Ladles and crucibles for holding molten steel are usually made of a shell of heat resistant steel alloy, and are lined with high-temperature ceramics. The ceramics are what actually come in contact with the molten steel. Several different kinds of ceramics can be used.
The melting point of Tungsten is second only to that of carbon. (Note: at high temperatures carbon "sublimes", or evaporates like dry ice rather than melting.) There are no known ceramics which have a higher melting point than tungsten. A carbon crucible cannot be used for tungsten because the two would strongly react forming molten tungsten carbide.( which has a lower melting point than either tungsten or carbon.)
For this reason, items made of tungsten are usually made by pressing powdered tungsten into a mold using very high pressure. The powder contains a small amount of binder which holds the part in shape after it's been pressed. After that, the parts are "sintered" in an oven. The oven isn't hot enough to melt the tungsten, but the heat causes the solid particles to partially fuse together, forming a slighly porous concrete-like material.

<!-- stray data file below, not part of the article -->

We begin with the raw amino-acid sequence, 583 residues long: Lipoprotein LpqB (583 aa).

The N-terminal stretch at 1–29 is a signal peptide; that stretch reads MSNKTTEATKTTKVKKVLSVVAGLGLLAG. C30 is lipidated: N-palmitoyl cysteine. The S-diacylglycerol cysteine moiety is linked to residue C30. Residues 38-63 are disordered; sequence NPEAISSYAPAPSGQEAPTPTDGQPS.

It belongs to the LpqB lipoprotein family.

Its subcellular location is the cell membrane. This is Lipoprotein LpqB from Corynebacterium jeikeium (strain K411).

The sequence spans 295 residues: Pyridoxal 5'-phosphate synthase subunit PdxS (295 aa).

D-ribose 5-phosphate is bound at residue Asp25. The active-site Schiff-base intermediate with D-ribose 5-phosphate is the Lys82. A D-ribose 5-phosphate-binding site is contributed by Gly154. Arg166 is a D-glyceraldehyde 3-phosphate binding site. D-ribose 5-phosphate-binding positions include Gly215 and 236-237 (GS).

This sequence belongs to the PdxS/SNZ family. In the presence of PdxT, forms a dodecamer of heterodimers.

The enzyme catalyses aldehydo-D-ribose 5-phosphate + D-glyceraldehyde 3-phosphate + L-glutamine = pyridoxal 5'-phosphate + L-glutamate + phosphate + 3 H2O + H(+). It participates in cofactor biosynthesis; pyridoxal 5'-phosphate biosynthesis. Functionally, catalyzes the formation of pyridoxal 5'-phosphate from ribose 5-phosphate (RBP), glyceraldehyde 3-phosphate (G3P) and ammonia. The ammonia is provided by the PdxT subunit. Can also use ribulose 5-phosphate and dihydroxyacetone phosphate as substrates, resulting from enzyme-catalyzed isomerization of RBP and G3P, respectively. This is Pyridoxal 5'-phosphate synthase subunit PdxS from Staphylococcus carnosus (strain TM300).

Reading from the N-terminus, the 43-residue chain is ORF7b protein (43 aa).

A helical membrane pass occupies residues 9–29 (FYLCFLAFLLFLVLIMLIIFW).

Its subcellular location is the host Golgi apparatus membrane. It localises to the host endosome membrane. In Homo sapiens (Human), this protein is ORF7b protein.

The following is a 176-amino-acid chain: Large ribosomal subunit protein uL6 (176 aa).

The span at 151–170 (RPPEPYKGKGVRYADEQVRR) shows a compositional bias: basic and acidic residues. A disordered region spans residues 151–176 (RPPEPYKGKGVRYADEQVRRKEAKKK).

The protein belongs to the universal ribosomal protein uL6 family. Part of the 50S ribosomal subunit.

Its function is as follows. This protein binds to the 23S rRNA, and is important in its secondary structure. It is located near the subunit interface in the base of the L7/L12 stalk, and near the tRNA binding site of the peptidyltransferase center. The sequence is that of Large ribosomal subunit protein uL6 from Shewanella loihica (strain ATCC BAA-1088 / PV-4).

Tungsten is somewhat brittle at room temperature. But relatively pure tungsten can be hot- worked and forged like steel. It can also be drawn out into wires while red-hot; for example, for lightbulb filaments. Note that the wire drawing process usually needs to be done in a furnace filled with inert gas like argon, hot tungsten quickly oxidizes in air.